Shirobako and the Lie of Needing a “Dream Career”

This article was originally printed on October 1, 2018 in Area of Effect magazine. It is reprinted here with permission. If you enjoy this article, we recommend you check out the Area of Effect anthology, containing pieces similar to this one and many more writer by a cacophony of wonderful (and nerdy) writers.

Doctor. Teacher. Chemist. Marine biologist. Screenwriter. I explored and pursued many career choices as a teenager and into my twenties. At one point in time, all of these fields seemed magical to me, and one by one, as I learned what the work really entailed, I realized that I wasn’t passionate about any of them. That left me wondering—what was my dream career and why wasn’t I reaching for it?

At the beginning of Shirobako, an anime about making anime, Aoi Miyamori is in the same boat. A production assistant for the fictional Musashino Animation company, she enters the company with a desire to make anime, but doesn’t know exactly how she wants to do that. She’s unsure of her career path and that uncertainty causes her unease.

In one of the later episodes of the series, the Musashino staff are questioned about why they continue to work in the high-stress, low-paying animation industry. Each character gives a response that in one way or another reveals a passion for what they do. But Miyamori, who is asked a similar question several times during the series’ run, doesn’t have an answer. As a production assistant, she runs around the building (and drives all over town) keeping track of dozens of processes for each episode she oversees. It’s a tough job, and one that makes Miyamori wonder if it’s the right fit for her. She feels even more pressure because her four closest friends are all pursuing their passions, and in the same field! Having promised each other during their high school years to make an anime production together one day, each is moving forward in a way to make that happen. One of the friends, Sakaki, is struggling to find work as a voice actress, but persistently moves forward. Though discouraged, she won’t let a few failed auditions prevent her from pursuing her dream.

Miyamori is a hard worker, too, but she doesn’t feel any such passion. Frankly, she’s lucky she was hired by Musashino at all. During a job interview, Miyamori admits that she’ll “do anything,” to which the interview responds that she must not know what she really wants.

When I finally dropped those idealistic career choices, I found myself taking a job where I worked each day at a cubicle. I went from a head in the clouds to a desk in a basement. What a reality check—from dreams like “storm chaser” and “Hollywood actor” to becoming a character in Office Space. Not that there’s anything wrong with working in an office, it just wasn’t something I expected to enjoy.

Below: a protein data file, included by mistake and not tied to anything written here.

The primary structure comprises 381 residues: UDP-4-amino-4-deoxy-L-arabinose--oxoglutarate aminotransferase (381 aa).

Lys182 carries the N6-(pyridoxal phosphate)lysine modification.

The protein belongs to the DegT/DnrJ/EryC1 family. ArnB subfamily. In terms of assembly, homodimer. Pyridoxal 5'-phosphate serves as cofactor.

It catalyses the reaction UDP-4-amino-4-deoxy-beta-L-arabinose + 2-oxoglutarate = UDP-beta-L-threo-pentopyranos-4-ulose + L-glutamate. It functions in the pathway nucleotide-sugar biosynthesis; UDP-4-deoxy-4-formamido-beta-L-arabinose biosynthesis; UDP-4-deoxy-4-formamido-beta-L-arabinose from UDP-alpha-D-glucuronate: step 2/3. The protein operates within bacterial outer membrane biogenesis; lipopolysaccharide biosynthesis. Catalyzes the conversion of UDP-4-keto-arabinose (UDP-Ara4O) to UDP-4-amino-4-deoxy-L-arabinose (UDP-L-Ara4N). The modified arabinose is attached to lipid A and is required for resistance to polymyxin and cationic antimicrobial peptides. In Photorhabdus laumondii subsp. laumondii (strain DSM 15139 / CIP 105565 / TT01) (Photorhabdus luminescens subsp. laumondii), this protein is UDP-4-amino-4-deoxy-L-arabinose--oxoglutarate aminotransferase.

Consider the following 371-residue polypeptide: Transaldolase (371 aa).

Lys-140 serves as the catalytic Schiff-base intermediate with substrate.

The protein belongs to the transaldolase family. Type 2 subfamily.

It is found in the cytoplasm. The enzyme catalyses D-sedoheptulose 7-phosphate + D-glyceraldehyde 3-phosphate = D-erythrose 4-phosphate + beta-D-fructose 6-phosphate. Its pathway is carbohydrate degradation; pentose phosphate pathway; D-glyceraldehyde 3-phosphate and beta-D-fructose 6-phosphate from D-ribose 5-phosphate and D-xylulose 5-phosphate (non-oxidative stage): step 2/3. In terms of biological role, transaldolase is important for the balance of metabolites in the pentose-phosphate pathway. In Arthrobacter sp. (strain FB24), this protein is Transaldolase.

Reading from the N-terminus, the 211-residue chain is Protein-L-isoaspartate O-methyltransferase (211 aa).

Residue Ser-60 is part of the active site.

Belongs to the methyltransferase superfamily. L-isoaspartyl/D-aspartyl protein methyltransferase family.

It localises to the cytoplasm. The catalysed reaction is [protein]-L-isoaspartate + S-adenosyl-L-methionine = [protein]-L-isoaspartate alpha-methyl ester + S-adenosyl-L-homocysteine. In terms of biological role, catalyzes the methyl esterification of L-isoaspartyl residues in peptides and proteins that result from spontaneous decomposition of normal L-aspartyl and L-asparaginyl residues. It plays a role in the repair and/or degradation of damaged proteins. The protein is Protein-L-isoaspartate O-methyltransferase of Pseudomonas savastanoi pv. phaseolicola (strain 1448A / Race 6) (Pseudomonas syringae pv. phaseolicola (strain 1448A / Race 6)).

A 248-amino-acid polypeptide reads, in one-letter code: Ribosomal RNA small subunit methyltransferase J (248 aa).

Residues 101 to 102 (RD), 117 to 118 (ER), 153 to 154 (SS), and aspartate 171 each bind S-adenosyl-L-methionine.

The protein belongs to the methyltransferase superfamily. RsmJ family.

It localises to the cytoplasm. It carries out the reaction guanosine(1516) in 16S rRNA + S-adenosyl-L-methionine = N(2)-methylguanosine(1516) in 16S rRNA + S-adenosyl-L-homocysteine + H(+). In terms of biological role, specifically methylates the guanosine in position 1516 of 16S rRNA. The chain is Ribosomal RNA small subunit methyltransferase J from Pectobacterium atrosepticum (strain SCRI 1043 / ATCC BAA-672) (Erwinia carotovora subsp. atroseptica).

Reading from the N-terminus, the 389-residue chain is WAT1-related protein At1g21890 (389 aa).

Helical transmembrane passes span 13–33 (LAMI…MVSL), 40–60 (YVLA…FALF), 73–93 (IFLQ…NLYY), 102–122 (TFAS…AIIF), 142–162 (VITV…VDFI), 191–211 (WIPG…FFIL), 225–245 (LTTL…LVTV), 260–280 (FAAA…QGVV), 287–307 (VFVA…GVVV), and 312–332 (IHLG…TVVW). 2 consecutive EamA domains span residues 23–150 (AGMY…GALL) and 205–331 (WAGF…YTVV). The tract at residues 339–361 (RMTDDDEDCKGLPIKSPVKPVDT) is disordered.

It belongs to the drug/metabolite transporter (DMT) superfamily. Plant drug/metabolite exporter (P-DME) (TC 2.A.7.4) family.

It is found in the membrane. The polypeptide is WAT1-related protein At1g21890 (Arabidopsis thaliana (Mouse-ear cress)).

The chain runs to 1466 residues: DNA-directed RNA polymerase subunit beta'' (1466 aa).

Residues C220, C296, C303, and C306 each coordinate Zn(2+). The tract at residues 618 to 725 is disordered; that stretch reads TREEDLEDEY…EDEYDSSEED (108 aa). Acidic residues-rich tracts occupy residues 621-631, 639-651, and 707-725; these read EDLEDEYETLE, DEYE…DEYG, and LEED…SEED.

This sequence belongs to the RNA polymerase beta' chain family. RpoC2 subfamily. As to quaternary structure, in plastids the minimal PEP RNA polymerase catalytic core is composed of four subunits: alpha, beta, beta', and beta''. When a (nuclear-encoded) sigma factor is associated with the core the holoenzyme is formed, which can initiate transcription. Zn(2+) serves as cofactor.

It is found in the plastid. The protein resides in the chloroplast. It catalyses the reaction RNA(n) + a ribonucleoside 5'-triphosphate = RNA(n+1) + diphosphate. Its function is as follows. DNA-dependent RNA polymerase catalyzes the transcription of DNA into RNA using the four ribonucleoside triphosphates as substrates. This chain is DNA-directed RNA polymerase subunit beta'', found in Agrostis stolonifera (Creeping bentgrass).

Eventually, my supervisor promoted me to a position that I found more life-giving, one that offered more responsibility. Miyamori experiences the same when she becomes  an overseer of the production assistants for The Third Girl Aerials Squad, Musashino’s new anime project about female pilots. She only gets a modest bump in pay, but the burden of the role is immense. Miyamori is now responsible for all thirteen episodes instead of just a few, and must also manage the production assistants, some of whom are new and unwilling to work more than the bare minimum, if that.

As The Third Girl Aerials Squad reaches its finale and Shirobako comes to an end, Miyamori revisits a variation of the same question that haunted her throughout the series: what do you want to do? This time, Miyamori doesn’t respond with, “I’ll do anything.” Though she never says she intends to be lead producer or director or in any other specific role, it’s clear that Miyamori has found her niche. She worked through contractors who produced poor quality work, angry animators, and inexperienced staff to develop a strong anime series, and inspired those around her to work as a team. She “landed” the series about air fighter pilots safe and sound. Miyamori isn’t living out a dream, necessarily, nor is her goal as concrete as those of her friends, but she is satisfied just where she is.

I didn’t have a singular moment in my career where I knew I had arrived. But like Miyamori, I found my niche, working in a field I enjoy and being challenged to get better and better at it. My work is not glamourous nor does it feel as if I’m living out my passion, but like Miyamori, I realized this—I don’t need a dream to land in the place where I belong.

Volume one of the SHIROBAKO Blu-Ray can be purchased on Amazon.


3 thoughts on “Shirobako and the Lie of Needing a “Dream Career”

  1. Thanks for this Charles. This topic means a lot to me more than you might expect. What would you do when you absolutely loath the cubicle office desk job, and you do want that anything else, but nothing appears to be obtainable? How can one cope with lowering self-expectation, knowing anything else you can obtain would be a downgrade from the thing you hate doing and potentially might hate it even more?

    1. Being “trapped” at a job is so challenging because of those questions. I encourage you to pray and trust that God will provide. I’ve seen it happen in my own life, even during times when I was struggling in faith and almost always when I had no earthly wisdom regarding where to go in my career, God provided. I can look back and see his fingerprints all over my career, and that connected to everything else in my life as well.

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